**Problem Detail:**

I'm implementing the algorithm presented in *"Improved Parameterized Upper Bounds for Vertex Cover"* paper (PDF). I'm a bit stumped by the `General-Fold`

procedure. What it should do is reduce the number of vertices (and) edges in the graph by finding specific structures (almost-crowns) and replacing them with a single vertex. (There is also a separate case, but I'm focusing on the described one now).

It goes like this:

Let $I$ be an independent set in $G$ (the graph) and let $N(I)$ be the neighbors of I. Suppose that $|N(I)|=|I|+1$ and for every $\emptyset\neq S \subset I$ we have $|N(S)|\geq{S}+1$.

1) If the graph induced by $N(I)$ is not an independent set, then there exists a minimum vertex cover in $G$ that includes $N(I)$ and excludes $I$).

(This is a 'standard' crown case - I have it implemented already with a separate approach.)2) If the graph induced by $N(I)$ is an independent set, let $G\prime$ be the graph obtained from $G$ by removing $I\cup N()$ and adding a vertex $u_I$ and then connecting $u_I$ to every vertex $v \in G\prime$ such that v was a neighbor of a vertex $u \in N(I)$ in $G$.

My problem is **how to find a structure** that would fulfill the suppositions about size as well as having an independent neighborhood? It's all roses when every vertex in $I$ is of the same degree, e.g. ($I$ is yellow, $N(I)$ is green):

which reduces to

or

which reduces to

.

If only that was the case - I'd just check the vertices of a specific degree, descending.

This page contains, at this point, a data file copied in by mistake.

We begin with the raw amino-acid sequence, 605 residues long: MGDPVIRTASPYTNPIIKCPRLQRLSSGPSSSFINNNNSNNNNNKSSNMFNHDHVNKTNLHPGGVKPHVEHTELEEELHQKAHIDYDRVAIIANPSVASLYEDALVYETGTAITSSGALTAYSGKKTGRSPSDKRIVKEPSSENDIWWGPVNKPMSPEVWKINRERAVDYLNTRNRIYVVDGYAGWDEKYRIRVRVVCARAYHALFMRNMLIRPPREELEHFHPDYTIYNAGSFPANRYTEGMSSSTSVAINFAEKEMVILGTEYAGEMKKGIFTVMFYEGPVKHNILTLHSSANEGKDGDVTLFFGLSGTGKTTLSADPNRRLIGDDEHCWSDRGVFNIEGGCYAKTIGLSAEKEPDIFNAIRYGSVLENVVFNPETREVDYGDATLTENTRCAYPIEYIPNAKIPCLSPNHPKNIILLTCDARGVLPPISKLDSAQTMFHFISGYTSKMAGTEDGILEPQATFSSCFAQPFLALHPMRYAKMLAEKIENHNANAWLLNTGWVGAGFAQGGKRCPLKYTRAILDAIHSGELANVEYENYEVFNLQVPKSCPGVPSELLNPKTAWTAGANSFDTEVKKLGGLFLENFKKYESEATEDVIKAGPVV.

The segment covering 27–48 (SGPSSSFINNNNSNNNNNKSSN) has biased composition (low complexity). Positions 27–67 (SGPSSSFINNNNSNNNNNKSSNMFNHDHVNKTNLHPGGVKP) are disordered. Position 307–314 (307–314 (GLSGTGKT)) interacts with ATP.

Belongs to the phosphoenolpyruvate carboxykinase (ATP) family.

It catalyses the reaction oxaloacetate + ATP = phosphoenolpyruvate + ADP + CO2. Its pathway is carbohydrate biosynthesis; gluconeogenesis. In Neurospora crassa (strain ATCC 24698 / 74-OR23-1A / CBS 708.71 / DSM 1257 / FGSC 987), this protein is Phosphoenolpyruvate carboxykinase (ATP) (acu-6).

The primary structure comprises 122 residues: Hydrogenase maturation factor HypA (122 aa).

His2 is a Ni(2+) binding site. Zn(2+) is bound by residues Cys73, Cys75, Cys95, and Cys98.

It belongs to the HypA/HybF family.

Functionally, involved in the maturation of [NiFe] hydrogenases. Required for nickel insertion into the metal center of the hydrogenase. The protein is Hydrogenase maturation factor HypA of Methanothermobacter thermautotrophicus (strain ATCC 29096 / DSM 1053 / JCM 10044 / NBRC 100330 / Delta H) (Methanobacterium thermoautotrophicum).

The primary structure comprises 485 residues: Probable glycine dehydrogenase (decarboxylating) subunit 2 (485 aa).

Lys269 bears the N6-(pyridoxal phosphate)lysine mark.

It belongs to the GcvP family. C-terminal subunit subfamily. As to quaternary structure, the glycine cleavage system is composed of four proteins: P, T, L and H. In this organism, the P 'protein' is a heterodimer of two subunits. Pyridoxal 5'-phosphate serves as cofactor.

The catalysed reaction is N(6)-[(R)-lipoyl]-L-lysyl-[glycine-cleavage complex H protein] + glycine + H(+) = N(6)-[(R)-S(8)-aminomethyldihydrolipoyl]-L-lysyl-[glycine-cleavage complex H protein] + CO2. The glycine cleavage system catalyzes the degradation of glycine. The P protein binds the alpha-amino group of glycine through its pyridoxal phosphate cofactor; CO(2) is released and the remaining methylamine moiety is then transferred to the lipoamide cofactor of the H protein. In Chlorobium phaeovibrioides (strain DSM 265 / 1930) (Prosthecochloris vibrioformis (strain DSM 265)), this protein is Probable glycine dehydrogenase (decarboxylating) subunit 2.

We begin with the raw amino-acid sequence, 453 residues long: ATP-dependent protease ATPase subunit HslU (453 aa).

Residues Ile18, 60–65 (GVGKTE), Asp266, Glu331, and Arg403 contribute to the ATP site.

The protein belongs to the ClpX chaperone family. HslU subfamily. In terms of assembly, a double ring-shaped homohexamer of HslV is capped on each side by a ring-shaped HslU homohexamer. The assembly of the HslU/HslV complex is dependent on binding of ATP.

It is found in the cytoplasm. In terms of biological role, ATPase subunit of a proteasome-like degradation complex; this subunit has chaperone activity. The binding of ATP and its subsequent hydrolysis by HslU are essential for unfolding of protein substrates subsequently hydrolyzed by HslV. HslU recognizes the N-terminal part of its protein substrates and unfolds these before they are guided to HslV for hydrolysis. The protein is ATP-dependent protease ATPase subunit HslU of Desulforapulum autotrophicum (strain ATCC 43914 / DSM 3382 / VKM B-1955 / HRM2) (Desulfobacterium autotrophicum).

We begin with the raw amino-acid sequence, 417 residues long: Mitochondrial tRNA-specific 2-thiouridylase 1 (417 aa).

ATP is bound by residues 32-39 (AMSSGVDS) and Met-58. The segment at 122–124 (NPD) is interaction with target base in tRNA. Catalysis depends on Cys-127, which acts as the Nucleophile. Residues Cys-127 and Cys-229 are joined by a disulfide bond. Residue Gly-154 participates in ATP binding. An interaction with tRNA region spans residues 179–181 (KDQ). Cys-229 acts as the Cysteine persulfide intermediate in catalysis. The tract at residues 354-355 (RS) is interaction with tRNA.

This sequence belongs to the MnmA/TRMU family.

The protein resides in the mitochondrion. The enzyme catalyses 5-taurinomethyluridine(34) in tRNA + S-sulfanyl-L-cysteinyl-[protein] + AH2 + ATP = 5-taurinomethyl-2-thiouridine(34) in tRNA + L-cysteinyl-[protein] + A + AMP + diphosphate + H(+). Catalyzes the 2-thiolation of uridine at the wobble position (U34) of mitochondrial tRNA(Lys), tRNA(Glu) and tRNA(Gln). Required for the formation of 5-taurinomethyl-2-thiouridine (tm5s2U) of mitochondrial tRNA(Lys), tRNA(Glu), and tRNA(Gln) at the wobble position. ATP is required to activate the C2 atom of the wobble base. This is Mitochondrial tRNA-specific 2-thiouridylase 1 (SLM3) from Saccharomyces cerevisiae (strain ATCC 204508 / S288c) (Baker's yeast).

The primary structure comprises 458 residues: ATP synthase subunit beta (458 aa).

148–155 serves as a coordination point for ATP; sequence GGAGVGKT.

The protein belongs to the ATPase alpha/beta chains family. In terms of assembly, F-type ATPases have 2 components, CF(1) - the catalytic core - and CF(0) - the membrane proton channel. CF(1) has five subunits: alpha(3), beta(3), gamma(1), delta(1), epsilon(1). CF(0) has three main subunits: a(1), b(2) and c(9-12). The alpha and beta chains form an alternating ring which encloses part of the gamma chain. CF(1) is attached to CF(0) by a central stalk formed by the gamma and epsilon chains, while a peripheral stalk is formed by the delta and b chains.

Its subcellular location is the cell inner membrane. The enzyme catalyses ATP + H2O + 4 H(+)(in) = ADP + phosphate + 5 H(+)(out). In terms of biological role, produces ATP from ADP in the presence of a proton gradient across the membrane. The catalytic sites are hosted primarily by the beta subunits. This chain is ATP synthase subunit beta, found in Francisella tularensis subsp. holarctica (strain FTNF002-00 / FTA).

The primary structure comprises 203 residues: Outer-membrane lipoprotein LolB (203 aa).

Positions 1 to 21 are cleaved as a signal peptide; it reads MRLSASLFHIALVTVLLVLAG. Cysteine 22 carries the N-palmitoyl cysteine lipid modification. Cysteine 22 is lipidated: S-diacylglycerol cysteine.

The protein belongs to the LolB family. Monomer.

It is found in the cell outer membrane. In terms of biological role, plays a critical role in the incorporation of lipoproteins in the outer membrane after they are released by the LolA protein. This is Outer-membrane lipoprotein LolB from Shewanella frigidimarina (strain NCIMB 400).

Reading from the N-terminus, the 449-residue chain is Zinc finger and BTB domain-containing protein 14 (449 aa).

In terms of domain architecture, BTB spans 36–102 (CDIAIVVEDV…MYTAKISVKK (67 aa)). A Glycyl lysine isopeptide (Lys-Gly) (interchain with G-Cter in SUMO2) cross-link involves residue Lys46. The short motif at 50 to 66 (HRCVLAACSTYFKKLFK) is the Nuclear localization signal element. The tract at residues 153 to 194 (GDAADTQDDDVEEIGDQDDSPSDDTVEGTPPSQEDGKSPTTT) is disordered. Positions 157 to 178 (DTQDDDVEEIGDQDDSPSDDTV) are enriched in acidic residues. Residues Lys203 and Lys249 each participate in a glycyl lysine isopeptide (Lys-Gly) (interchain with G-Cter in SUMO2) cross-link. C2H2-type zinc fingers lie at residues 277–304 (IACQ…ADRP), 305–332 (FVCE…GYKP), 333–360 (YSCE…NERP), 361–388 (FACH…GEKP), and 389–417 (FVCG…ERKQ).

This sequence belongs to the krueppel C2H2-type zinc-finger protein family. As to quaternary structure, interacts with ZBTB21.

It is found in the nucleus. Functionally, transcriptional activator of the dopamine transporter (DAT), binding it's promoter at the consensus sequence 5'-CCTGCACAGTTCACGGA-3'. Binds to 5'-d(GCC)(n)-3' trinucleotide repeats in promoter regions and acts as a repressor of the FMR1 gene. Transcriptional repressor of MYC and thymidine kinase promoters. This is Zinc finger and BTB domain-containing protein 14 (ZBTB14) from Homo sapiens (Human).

But unfortunately this reduction may apply to a set of vertices of differing degrees. An example:

note the different edges between yellow and green. It also reduces to:

What baffles me is what would the algorithm for that be, since **the paper states** that given a maximum size $k$ of a vertex cover existing in the graph, **it is possible to be done in $O(k^{2}\sqrt{k})$**.

Can anybody offer any help or advice or intuition on this?

EDIT: I think I might be understanding neighborhood incorrectly here - if we suppose that $N(I)$ contains the **intersection** of neighborhoods of every vertex in $I$, this would come down to the first two examples - where every vertex in $I$ is of the same degree...

Any thoughts?

###### Asked By : helluin

#### Answered By : Yuval Filmus

Take a look at the full version of the paper: http://www.sciencedirect.com/science/article/pii/S0304397510003609. What you want is described in Proposition 2.6.

###### Best Answer from StackOverflow

Question Source : http://cs.stackexchange.com/questions/30060

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